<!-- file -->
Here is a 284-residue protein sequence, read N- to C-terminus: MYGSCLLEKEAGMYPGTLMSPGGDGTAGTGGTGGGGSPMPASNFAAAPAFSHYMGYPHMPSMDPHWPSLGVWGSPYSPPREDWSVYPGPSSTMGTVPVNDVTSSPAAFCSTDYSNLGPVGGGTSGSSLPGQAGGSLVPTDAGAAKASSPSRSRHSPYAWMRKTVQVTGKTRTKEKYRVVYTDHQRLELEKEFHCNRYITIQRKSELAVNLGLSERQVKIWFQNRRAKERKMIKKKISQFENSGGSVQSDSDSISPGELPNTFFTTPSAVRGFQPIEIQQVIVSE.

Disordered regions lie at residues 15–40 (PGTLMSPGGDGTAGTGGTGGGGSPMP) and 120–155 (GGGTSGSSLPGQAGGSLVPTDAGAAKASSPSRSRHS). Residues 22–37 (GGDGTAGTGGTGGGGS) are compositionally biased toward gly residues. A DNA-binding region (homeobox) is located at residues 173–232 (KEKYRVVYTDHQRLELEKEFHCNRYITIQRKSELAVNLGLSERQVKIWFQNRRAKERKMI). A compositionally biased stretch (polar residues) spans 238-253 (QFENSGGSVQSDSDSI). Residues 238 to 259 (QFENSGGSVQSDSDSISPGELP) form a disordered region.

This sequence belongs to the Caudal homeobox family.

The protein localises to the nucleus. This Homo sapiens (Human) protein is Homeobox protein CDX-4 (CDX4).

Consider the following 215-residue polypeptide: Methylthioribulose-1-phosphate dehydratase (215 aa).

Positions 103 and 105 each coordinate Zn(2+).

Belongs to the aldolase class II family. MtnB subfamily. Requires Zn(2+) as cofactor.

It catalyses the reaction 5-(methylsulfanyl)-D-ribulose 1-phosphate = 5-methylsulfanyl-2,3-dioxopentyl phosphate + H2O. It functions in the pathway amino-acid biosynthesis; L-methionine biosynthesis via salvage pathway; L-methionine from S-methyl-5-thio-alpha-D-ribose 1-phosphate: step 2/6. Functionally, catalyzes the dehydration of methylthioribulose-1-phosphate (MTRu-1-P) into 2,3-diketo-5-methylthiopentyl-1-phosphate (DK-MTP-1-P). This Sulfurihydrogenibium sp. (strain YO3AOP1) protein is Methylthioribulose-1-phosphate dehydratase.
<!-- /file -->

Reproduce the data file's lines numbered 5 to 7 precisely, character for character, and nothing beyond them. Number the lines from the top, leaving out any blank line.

Consider the following 215-residue polypeptide: Methylthioribulose-1-phosphate dehydratase (215 aa).

Positions 103 and 105 each coordinate Zn(2+).

Belongs to the aldolase class II family. MtnB subfamily. Requires Zn(2+) as cofactor.